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A single terabyte is a few magnitudes from what you need big-data-anything for. You could probably work with that just fine on your average 64GB ram desktop with an SSD.

Another poster already replied with a decent refutation of this claim, but a single pass over a TB of data is often not enough for 'big data' use cases and at tens of minutes per pass, it may very well be infeasible to operate on such at dataset with only 64GB of memory.

In the machine learning world, some of the algorithms that are industrial workhorses will require you to have your dataset in memory (ie: all the common GBM libraries), and will walk over it lots of times.

You may be able to perform some gymnastics and allow the OS to swap your terabyte+ dataset around inside your 64GB of RAM, but the algorithms are now going to take forever to complete as you thrash your swap constantly while the training algorithm is running.

tl;dr - a terabyte dataset in the machine learning context may very well need that much RAM plus some overhead in terms of memory available to be able to train a model on the dataset.

A small computer with 1 SSD will take at least 10-20 minutes to make a pass over 1TB of data, if everything is perfectly pipelined.

Samsung claims their 970 Pro NVMe can read 3.5GB/s sequentially. That's about 300 seconds or 5 minutes per TB.

It can't though.

It can, and their fastest enterprise SSD can write at that speed too, or do sequential reads at 7-8GB/s, or random reads at over 4 GB/s.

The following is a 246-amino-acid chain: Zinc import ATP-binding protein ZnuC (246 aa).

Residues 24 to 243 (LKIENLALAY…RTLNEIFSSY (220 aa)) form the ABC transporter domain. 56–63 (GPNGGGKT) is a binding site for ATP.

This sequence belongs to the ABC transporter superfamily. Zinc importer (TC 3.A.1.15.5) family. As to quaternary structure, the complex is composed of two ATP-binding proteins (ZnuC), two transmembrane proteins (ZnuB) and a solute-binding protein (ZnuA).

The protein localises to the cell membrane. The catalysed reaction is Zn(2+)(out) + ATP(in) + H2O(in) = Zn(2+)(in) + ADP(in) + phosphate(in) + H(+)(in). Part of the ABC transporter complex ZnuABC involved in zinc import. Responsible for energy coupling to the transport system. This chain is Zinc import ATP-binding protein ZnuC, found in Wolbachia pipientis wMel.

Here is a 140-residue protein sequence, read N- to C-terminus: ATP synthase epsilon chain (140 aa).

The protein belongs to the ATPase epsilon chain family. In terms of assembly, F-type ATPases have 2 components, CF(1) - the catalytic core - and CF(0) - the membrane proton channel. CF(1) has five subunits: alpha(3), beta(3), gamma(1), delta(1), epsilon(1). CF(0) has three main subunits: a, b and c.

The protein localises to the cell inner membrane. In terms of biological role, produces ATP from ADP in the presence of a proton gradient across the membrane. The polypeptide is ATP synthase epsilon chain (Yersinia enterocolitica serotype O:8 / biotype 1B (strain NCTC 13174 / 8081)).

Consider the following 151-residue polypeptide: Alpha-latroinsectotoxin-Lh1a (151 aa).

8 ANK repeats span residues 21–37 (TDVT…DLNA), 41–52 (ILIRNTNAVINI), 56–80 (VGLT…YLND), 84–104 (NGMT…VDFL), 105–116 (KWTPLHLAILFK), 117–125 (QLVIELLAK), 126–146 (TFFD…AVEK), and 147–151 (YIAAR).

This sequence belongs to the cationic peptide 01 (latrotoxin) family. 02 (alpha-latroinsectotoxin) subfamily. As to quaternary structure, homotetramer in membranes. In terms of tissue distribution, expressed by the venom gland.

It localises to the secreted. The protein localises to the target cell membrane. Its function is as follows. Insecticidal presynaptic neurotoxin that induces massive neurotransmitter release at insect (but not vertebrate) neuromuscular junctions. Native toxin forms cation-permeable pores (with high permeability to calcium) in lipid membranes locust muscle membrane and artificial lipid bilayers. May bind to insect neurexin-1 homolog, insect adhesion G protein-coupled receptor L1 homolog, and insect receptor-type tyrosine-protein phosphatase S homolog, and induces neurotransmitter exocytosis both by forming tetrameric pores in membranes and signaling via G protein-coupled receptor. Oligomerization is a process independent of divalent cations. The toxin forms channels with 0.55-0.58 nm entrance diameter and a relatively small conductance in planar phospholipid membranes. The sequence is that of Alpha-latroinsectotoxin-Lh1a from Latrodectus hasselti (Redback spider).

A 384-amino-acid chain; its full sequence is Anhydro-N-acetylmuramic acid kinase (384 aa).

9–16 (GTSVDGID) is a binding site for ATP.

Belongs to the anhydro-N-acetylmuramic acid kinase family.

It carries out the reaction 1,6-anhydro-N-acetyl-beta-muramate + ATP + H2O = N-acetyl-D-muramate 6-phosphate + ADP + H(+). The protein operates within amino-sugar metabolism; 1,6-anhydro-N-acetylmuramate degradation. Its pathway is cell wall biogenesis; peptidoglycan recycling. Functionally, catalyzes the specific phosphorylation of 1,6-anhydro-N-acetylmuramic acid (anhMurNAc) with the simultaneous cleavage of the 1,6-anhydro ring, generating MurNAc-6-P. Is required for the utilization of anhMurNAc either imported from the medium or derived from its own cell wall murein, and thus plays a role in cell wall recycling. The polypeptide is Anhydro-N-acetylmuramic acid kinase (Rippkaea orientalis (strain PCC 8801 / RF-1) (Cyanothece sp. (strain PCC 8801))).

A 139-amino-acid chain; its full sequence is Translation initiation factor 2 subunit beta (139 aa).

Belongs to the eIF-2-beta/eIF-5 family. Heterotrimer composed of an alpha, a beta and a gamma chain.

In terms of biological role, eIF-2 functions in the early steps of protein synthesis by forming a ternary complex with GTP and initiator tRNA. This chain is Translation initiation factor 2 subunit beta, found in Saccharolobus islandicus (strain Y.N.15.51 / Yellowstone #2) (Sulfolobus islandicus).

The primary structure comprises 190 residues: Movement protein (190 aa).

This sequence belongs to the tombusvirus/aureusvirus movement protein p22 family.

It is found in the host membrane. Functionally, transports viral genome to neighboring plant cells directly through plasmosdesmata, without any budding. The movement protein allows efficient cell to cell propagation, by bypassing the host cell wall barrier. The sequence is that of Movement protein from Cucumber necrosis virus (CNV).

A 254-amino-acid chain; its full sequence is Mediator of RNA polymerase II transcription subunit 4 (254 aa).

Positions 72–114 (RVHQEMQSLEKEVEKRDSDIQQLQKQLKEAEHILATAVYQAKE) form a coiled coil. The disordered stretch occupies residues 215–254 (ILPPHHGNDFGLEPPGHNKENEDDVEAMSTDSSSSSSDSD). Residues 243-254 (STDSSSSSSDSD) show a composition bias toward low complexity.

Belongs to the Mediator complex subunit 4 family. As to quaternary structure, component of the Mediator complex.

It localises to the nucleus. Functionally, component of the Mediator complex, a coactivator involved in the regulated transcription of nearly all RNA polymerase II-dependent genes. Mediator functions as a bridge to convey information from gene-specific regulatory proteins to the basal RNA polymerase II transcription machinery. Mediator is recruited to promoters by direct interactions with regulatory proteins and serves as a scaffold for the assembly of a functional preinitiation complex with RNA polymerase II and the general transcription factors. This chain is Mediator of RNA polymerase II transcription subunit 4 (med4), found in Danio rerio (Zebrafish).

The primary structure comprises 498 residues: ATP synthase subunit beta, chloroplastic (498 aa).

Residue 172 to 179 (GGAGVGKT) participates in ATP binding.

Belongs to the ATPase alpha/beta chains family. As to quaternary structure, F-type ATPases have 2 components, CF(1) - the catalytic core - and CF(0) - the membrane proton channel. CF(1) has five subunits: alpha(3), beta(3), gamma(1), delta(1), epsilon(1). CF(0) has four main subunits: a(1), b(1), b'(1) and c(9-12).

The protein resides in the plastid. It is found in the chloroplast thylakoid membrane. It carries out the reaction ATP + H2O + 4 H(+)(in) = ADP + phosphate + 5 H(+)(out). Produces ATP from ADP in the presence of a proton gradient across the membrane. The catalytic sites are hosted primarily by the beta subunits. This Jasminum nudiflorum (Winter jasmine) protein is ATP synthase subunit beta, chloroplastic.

I just ran `time cp /dev/nvme0n1 /dev/null` on the 1TB 970 Pro. The result:

  real    4m50.724s
  user    0m2.001s
  sys     3m10.282s
So with literally zero optimization effort, we've hit the spec (and saturated a PCIe 3.0 x4 link).

Impressive performance for a $345 consumer grade SSD.


That's impressive and all, but any fragmentation or non-linear access and performance will fall off a cliff

You'd probably be surprised. For reads, there are tons of drives that will saturate PCIe 3.0 x4 with 4kB random reads. Throughput is a bit lower because of more overhead from smaller commands, but still several GB/s. Fragmentation won't appreciably slow you down any further, as long as you keep feeding the drive a reasonably large queue of requests (so you do need your software to be working with a decent degree of parallelism).

What will cause you serious and unavoidable trouble is if you cannot structure things to have any spatial locality. If you only want one 64-bit value out of the 4kB block you've fetched, and you'll come back later another 511 times to fetch the other 64b values in that block, then your performance deficit relative to DRAM will be greatly amplified (because your DRAM fetches would be 64B cachelines fetch 8x each instead of 4kB blocks fetched 512x each).

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